By Kraig Sorvick
The Princess Bride. A beloved 1987 film deemed a “must-see” by many critics. The perfect blend of action, adventure, romance, comedy, and Fred Savage. If you haven’t seen it you’re missing out and you’ve also had 30 years to watch it so prepare for spoilers.
One of my favorite characters is a Spanish Fencer, Inigo Montoya. From his silly accent to his skillful sword fighting, Inigo’s subplot is almost greater than the main story line. When he was eleven, Inigo’s father was slaughtered by a six-fingered man. Inigo challenged his murderer to a duel and failed. The six-fingered man left him alive, but scarred his face. He dedicated his life to the study of fencing so the next time they met, he would go up to the six-fingered man and say: "Hello. My name is Inigo Montoya. You killed my father. Prepare to die.”
Inigo constantly struggles with various barriers as he desperately tries to find his father’s killer. He never stops. At the end of the film, Inigo finds the six-fingered man, delivers his well-practiced line, and they duel. In a vicious sword fight, Inigo is severely injured, yet despite his wounds he continues to stand and fight, repeating his death sentence to his old enemy. Over and over he gets up. He never stops fighting. He eventually gains the upper hand, marking his father’s murderer with the same scars Inigo received as a child, and kills him.
Consider the attributes of Inigo Montoya. He continually faced challenges and barriers, motivated by the death of a loved one, and never stopped pursuing his goal.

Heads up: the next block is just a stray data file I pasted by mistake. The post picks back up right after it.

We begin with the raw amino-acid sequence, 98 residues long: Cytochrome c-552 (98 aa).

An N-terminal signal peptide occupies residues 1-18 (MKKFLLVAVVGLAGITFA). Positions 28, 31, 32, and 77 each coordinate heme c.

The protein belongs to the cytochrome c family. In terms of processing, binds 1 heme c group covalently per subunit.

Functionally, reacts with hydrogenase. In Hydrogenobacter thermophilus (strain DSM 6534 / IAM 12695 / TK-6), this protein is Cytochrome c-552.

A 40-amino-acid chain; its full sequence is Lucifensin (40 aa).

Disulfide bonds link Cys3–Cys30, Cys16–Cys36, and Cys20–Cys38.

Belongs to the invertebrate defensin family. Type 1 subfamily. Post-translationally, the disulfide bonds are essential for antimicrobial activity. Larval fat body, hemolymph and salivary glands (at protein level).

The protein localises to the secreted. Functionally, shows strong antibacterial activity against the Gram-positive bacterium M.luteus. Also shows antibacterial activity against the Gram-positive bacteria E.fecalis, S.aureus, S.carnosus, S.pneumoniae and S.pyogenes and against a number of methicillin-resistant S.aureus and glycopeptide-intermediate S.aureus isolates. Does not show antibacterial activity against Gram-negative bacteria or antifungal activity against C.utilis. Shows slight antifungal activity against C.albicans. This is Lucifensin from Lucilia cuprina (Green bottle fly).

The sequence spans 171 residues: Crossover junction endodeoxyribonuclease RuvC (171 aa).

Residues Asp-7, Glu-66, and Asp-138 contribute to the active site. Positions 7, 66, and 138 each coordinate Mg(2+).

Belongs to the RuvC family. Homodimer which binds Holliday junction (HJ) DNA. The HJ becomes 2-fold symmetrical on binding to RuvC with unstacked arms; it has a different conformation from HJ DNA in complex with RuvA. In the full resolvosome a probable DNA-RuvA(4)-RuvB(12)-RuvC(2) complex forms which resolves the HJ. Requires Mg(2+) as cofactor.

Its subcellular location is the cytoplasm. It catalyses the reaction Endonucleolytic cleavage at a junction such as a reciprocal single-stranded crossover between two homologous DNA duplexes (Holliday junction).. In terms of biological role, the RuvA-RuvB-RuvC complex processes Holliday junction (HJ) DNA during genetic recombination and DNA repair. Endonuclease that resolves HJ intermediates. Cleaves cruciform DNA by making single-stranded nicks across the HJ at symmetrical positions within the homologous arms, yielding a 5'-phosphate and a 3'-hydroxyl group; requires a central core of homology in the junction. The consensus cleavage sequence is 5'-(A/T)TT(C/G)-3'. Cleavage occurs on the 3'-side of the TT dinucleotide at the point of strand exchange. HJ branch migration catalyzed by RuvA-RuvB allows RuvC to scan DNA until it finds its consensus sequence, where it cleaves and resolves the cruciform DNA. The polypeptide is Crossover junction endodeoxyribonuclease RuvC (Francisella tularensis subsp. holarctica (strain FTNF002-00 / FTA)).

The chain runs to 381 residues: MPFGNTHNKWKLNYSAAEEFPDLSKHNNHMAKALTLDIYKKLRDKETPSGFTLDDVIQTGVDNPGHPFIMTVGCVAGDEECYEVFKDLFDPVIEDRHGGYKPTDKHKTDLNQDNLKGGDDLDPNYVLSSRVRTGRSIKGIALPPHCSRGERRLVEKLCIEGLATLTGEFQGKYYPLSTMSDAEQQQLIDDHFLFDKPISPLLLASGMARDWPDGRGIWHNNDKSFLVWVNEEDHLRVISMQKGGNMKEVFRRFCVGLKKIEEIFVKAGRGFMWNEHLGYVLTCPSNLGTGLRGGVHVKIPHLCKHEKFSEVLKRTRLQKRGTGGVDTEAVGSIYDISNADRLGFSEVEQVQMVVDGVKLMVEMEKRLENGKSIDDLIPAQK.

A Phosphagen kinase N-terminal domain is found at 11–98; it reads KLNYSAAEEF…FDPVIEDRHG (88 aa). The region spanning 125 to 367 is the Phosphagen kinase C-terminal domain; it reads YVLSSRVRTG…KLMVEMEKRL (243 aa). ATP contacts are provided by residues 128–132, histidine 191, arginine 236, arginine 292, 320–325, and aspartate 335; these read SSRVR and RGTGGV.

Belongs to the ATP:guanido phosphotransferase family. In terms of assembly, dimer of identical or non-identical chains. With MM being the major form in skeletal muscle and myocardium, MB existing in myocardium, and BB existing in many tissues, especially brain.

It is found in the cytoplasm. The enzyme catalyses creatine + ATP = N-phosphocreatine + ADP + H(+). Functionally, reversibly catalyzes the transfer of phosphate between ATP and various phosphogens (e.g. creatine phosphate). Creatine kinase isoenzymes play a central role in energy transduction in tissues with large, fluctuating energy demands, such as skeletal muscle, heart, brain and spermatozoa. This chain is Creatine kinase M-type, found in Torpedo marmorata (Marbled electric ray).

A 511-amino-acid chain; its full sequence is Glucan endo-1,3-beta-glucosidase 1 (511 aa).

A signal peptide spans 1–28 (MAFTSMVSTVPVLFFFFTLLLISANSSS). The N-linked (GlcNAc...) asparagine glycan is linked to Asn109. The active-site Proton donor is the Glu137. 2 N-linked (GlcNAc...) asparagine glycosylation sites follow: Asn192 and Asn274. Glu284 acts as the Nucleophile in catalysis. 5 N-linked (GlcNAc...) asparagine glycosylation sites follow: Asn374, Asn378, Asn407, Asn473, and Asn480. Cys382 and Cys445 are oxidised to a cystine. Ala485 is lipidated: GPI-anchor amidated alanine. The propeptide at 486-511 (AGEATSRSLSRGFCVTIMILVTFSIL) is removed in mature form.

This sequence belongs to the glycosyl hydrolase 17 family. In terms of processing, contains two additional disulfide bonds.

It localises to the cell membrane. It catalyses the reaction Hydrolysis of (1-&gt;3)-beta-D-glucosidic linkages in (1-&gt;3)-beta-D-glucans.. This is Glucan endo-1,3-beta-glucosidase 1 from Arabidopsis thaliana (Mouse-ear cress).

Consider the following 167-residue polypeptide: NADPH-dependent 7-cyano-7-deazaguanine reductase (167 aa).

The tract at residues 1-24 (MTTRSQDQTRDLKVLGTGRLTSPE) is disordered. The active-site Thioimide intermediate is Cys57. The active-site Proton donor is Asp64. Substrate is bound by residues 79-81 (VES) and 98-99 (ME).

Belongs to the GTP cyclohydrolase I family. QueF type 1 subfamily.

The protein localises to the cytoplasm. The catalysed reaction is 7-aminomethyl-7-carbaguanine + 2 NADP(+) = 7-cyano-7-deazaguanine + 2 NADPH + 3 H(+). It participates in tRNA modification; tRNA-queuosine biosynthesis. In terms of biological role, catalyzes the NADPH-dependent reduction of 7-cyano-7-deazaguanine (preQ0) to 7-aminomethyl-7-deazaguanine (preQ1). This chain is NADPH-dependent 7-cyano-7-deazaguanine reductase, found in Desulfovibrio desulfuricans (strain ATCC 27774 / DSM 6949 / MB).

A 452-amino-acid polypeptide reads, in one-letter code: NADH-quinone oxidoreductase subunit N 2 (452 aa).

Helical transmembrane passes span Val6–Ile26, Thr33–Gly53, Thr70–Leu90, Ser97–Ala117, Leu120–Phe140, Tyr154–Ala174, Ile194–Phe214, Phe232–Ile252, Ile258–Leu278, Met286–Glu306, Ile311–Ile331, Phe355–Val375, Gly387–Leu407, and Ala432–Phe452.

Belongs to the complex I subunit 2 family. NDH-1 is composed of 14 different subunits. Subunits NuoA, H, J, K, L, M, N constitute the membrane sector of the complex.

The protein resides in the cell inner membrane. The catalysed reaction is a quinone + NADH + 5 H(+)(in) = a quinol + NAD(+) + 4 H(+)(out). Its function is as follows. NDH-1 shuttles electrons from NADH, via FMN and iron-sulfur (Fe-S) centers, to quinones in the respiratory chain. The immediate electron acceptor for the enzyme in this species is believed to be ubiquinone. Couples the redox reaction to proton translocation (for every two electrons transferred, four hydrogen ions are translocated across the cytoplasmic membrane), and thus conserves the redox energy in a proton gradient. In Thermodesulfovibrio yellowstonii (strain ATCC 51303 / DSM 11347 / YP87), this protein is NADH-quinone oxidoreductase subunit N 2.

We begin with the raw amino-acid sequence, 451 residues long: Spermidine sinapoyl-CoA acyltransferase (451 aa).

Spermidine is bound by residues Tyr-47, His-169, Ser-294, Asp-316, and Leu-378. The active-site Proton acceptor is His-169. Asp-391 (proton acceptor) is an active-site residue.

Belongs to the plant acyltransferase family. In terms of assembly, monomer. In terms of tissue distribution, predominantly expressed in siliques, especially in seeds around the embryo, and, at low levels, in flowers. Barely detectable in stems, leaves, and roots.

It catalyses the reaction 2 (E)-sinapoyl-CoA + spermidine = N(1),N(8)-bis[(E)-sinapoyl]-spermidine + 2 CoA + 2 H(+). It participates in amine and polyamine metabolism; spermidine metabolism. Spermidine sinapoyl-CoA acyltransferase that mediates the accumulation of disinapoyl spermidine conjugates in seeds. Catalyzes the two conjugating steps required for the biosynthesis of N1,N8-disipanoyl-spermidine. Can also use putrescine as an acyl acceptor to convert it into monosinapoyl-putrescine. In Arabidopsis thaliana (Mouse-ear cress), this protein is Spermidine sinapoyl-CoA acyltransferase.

Now take a look at the followers of Christ in the book of Acts. While not motivated by revenge, they continually faced challenges and barriers the religious leaders and Sanhedrin threw at them. They were motivated by the death and resurrection of Jesus. And they never stopped pursuing their goal of spreading the Gospel.
In Acts 5:17-42, the apostles have been imprisoned again for performing signs and wonders and preaching the Gospel. An angel of the Lord frees them from prison and tells them to continue to preach the Gospel. The Jewish leaders discover their captives preaching, apprehend them, and the apostles are tried again. The majority of the Jewish leaders want to kill the apostles but a prominent rabbi, Gamaliel, shares his wisdom and insight persuading the Sanhedrin to free them.
The apostles did not know when to stop. Because for them, there was no “when”. They never stopped. They were arrested and tried again and again, beaten, flogged for their preaching of the Gospel. Through punishments and oppression, they continued to stand up and fight for their faith. The knowledge they had in the life, death, and resurrection of Jesus was their key motivator. Unafraid, undaunted, and unintimidated by the Sanhedrin’s actions, they regularly pursued the preaching and teaching of Jesus Christ.
A verse you must take away from this passage is verse 42.
“Day after day, in the temple courts and from house to house, they never stopped teaching and proclaiming the good news that Jesus is the Messiah.”
The apostles faced regular trials and persecution. They were knocked down and consistently got back up. They pursued Christ and His Gospel and sought to tell everyone. They never stopped.
Have you ever had a barrier that has gotten in the way or demotivated you in your effort to teach and proclaim the Gospel?
I know that I have.
We should embrace the mentality of the early church. Our pursuit should be their pursuit. Our motivation should match their motivation. Never stop teaching and proclaiming the good news of Jesus. Never stop.